Step aside, FEMA, the Department of Housing and Urban Development (HUD) is appointing people with no experience to even more sensitive positions.
The Washington Post did some digging and found that HUD Secretary Ben Carson has promoted personal cronies to the highest paid positions at the department and immediately gave them raises.
Furthermore, these people have literally no relevant experience. According to the Post, some of them don't even have college degrees.
The U.S. Department of Housing and Urban Development awarded promotions and pay increases to five political operatives with no housing policy experience within their first months on the job, demonstrating what government watchdogs and career staff describe as a premium put on loyalty over expertise.
The raises, documented in a Washington Post analysis of HUD political hires, resulted in annual salaries between $98,000 and $155,000 for the five appointees, all of whom had worked on Donald Trump’s or Ben Carson’s presidential campaigns. Three of them did not list bachelor’s degrees on their résumés.
The political hires were among at least 24 people without evident housing policy experience who were appointed to the best-paying political positions at HUD, an agency charged with serving the poorest Americans. They account for a third of the 70 HUD appointees at the upper ranks of the federal government, with salaries above $94,000, according to the Post review of agency records.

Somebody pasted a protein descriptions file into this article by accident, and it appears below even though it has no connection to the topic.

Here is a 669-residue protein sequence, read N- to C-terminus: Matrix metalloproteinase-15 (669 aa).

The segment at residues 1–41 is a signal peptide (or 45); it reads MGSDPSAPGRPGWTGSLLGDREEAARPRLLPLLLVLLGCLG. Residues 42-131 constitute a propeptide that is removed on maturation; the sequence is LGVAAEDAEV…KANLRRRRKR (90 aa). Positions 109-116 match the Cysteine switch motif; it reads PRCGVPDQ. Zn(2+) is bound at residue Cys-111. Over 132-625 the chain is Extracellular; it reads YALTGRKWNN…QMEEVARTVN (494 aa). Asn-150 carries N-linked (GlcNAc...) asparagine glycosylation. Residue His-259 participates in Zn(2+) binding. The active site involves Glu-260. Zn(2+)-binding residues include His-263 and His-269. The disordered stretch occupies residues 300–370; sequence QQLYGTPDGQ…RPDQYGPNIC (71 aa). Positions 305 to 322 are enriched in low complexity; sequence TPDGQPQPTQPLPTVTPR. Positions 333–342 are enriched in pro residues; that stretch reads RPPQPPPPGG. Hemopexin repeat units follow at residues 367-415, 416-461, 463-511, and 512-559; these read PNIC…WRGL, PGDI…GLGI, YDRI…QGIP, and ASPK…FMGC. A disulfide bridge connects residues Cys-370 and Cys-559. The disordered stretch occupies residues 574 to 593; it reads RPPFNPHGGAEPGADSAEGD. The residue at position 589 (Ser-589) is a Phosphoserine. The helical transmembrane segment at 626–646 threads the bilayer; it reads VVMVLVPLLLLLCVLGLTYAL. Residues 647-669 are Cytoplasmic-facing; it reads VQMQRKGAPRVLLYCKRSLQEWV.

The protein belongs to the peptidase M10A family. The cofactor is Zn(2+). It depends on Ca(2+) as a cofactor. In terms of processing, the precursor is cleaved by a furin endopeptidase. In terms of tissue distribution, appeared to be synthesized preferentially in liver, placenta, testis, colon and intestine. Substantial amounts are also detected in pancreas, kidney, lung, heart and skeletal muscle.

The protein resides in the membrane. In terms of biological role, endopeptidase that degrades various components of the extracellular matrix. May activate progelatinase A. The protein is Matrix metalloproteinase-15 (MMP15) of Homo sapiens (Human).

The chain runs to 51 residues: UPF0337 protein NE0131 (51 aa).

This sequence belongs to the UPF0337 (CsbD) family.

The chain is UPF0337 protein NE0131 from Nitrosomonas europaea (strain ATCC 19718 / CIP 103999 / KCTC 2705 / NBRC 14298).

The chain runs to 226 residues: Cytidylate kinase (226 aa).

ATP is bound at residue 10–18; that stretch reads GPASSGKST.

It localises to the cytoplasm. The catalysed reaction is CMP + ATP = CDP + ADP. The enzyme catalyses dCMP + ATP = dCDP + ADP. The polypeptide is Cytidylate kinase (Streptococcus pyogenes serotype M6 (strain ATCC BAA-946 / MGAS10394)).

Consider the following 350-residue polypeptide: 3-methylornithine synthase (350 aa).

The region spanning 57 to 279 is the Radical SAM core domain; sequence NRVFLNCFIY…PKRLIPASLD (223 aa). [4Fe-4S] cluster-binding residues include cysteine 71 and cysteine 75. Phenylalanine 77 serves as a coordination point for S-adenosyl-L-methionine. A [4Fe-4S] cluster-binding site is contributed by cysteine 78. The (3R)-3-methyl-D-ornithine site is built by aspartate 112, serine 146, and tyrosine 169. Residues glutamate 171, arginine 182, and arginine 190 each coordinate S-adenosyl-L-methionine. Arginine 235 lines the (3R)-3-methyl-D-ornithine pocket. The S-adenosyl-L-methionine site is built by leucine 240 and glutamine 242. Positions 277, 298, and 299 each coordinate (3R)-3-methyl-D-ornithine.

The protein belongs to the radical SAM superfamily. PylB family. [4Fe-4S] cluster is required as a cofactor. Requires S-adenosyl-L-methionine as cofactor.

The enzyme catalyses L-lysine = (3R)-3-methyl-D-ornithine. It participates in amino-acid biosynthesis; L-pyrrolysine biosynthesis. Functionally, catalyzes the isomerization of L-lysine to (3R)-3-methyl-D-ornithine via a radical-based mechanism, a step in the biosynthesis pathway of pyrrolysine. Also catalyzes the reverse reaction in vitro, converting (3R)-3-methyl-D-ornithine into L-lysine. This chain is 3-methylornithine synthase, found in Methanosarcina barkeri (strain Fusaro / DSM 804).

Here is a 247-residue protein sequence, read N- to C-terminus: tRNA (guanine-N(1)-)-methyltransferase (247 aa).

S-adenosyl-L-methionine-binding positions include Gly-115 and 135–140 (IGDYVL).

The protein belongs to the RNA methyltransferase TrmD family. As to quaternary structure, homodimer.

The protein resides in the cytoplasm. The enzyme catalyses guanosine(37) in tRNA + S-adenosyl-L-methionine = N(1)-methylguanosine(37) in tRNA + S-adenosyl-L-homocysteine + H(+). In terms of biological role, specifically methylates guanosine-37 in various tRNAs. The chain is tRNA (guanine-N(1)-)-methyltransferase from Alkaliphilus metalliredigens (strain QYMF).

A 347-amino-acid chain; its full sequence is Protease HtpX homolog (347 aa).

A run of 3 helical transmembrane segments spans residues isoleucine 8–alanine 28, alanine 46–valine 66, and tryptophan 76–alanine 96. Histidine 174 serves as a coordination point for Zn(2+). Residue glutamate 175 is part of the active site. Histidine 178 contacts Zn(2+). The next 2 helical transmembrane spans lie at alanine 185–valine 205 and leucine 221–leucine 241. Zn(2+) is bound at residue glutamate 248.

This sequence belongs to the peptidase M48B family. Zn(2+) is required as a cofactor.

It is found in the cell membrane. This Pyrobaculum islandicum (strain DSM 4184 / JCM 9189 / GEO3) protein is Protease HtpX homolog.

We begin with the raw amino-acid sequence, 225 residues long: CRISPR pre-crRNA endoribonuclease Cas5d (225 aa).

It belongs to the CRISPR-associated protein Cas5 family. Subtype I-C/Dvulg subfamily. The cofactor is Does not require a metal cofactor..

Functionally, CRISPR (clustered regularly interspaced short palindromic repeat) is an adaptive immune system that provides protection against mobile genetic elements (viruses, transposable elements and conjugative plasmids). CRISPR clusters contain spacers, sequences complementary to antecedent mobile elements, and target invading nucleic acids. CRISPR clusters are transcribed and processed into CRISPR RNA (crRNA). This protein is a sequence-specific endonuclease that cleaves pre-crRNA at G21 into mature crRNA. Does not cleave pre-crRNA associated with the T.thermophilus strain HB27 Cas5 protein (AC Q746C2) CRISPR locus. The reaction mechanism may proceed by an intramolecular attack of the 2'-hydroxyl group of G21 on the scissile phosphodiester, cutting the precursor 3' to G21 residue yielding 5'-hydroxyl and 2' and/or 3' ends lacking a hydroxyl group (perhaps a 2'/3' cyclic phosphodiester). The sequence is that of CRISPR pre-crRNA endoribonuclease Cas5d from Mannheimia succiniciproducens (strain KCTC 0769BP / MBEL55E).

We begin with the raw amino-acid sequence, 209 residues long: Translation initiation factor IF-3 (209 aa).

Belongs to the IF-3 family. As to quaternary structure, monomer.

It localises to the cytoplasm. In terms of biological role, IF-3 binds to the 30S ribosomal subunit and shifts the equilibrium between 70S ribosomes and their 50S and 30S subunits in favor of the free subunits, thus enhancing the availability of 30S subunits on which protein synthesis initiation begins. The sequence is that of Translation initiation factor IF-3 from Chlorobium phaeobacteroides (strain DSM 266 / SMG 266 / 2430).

I am not exceptionally educated myself, at least not on paper, and I am generally against education shaming, but these are not ordinary positions. Some of these appointees are in a position to make decisions that affect millions of people.
According to the Post, these inexperienced appointees have been behind some of Carson's worst proposals that were eventually shelved or laughed out of the room by Congress.
For example, Carson's proposal to triple the rent for families receiving HUD subsidies was proposed by a young dipshit from the Heritage Foundation.
The plan was largely driven by Ben Hobbs, a special policy adviser in HUD’s Office of Public and Indian Housing, according to four people with knowledge of Hobbs’s role. Hobbs has no experience as a policymaker but spent three months as a graduate fellow in “welfare studies” at the conservative Heritage Foundation in 2016 and five months as a poverty consultant at the libertarian Charles Koch Institute in 2013, according to his LinkedIn profile.
“As an ideologue, he wanted to institute his grandiose concept,” said a former HUD official. “This policy was dead on arrival because it was rolled out poorly.”
The department responded to the Post's story by saying these appointees were chosen for their diversity of opinion and experience, which is another way of saying they may not be qualified but they did spend a few nights in a Holiday Inn Express.
To be fair, the Post points out the Obama administration also occasionally hired people with unrelated experience, but those people never turned the department into a laughing stock. I think it's reasonable to say that we can accept slightly lower standards when the judgment of those doing the hiring can be relied on. I wouldn't rely on Ben Carson to change a lightbulb in a federal housing unit.